The thing is, there might not be too many unique or intensely distinct moments that make it super original, but as we have said before, sometimes being well-executed is more important than trying to push to be 100% original. FIrst off, nothing is original anymore, and there seems to be this trend of people who so want nothing but original content that they are ignorantly and willing to overlook stuff that’s just well made. The world of film will always be full of creative new takes on familiar ideas and stunningly distinct original ideas. One or the other isn’t going anywhere, and for people to say that Hollywood is dead are way too lost in their own pretension to give a film like The Bad Guys a shot. Yes, you can tell where the story is going, yes, they don’t explain why there are so few characters in the world that are humanoid animals, but honestly? Who cares? We live in a world where people want every little thing explained to them and don’t think about just getting engrossed in the film that they are seeing, instead of what the individual viewers wanted to see. You need to sit back, relax, and enjoy an experience that’s offered to you and not what you wanted it to be. 

If you can pull your head out of pretentious snob territory, The Bad Guys is a wild ride of thrills, chills, and delights. It’s easily the most fun film DreamWorks has made. It might not have the emotional complexity and or depth that you would see in a film from overseas, but not every film needs to be a Pixar or a Children of the Sea. It’s doing well in theaters right now, and if you feel safe going to theaters, definitely go watch this film. You absolutely do not need to go see something like Fantastic Beasts 3. Here’s hoping that DreamWorks keeps going this route of stylized animation and have a blast writing their stories. We need more studios like Sony Pictures Animation and DreamWorks to show that we don’t need to make CGI fare the same way anymore. We have hit the ceiling for hyper-realistic CGI. We need to go down the road of stylized CGI. Now then, next time, we will be talking about Pompo the Cinephile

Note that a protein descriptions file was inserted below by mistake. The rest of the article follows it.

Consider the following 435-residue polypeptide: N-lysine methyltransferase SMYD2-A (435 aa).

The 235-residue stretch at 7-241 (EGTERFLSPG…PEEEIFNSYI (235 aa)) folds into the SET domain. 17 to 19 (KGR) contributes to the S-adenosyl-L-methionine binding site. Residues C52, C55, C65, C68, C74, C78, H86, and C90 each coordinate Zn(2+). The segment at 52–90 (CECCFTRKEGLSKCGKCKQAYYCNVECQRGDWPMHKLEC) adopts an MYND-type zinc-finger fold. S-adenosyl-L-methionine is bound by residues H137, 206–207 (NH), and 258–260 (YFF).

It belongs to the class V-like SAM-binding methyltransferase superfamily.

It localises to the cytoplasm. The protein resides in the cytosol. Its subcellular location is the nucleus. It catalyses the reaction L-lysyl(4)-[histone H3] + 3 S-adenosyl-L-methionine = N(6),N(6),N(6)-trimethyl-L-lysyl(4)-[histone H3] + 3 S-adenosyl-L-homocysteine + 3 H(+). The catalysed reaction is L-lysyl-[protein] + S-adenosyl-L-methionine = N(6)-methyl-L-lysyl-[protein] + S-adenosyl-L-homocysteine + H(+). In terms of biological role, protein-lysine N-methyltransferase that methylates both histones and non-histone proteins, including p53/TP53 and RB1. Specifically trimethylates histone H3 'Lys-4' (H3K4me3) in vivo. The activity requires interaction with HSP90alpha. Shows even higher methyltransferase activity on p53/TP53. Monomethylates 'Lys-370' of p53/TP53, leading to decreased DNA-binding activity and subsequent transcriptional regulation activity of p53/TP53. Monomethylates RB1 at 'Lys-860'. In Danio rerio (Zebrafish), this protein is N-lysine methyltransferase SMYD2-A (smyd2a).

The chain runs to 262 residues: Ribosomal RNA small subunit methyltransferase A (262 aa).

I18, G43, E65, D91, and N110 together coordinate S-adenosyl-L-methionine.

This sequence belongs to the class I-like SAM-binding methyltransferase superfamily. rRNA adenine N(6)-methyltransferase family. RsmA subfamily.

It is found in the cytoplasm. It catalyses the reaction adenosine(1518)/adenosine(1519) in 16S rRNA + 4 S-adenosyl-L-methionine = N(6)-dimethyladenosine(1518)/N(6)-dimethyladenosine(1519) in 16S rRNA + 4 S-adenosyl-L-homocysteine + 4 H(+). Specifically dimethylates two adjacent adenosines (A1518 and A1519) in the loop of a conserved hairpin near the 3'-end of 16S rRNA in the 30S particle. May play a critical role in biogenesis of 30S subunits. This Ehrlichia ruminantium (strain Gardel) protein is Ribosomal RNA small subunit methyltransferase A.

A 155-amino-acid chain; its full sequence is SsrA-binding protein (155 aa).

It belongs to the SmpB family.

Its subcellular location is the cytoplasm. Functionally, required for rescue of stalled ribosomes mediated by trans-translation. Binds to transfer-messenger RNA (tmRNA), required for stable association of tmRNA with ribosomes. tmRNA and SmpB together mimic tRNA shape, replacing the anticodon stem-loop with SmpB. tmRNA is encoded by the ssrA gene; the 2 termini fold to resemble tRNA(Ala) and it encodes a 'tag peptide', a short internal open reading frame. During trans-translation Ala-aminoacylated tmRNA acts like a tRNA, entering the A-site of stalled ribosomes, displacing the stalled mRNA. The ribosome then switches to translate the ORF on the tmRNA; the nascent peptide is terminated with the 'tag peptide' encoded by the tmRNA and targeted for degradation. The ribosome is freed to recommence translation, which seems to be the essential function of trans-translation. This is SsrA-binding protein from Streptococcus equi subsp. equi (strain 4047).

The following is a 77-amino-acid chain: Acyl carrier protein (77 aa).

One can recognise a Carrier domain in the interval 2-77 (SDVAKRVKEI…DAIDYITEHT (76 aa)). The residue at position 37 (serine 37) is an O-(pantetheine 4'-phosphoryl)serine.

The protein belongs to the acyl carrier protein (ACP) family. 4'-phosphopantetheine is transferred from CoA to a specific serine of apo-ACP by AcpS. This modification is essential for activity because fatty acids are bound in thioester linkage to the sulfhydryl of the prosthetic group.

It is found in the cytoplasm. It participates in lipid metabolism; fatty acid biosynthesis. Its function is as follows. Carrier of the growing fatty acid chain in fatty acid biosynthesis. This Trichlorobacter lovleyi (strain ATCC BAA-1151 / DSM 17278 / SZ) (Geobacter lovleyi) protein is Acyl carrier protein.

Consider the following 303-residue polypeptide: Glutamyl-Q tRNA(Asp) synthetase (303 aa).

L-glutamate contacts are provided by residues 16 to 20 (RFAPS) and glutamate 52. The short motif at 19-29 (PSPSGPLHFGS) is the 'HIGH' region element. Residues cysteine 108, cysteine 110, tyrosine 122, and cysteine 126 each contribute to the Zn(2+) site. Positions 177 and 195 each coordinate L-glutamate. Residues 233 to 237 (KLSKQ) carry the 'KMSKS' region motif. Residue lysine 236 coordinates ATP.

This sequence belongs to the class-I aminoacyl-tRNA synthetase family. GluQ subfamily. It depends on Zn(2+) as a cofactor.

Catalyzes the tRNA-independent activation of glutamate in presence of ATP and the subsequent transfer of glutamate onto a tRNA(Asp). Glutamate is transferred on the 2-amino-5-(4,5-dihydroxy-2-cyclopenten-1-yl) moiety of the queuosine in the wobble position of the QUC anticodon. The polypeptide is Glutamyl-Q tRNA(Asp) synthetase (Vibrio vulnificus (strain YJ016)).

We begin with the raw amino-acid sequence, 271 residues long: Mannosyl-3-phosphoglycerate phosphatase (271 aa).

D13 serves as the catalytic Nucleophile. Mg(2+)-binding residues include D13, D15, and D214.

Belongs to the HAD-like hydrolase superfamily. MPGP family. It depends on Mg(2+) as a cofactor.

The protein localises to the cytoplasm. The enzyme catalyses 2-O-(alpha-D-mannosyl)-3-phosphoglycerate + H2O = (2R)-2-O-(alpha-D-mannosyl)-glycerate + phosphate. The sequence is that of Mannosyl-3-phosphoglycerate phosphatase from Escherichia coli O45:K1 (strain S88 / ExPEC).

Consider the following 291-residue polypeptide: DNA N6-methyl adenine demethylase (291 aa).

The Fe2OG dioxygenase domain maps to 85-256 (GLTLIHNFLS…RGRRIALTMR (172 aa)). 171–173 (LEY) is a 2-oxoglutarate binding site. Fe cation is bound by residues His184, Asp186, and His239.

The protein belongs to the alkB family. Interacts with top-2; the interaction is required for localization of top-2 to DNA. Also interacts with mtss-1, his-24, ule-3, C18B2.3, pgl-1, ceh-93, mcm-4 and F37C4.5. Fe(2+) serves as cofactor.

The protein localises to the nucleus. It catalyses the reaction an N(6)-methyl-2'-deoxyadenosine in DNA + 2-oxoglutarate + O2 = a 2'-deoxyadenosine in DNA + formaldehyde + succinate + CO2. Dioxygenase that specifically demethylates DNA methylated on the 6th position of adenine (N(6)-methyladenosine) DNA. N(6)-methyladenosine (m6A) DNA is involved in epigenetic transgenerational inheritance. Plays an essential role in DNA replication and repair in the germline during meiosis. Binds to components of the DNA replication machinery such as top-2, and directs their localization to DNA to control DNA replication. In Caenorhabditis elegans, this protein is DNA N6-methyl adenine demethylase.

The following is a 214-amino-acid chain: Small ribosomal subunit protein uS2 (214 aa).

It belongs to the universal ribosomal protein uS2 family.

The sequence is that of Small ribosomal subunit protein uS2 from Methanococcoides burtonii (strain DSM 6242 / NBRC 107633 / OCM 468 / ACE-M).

Rating: Go See It!

The Other Side of Animation 183: Trolls World Tour Review

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(If you like what you see, you can go to camseyeview.biz to see more of my work on video game reviews, editorials, lists, Kickstarters, developer interviews, and review/talk about animated films. If you would like, consider contributing to my Patreon at patreon.com/camseyeview. It would help support my work, and keeps the website up. Thanks for checking out my work, and I hope you like this review!)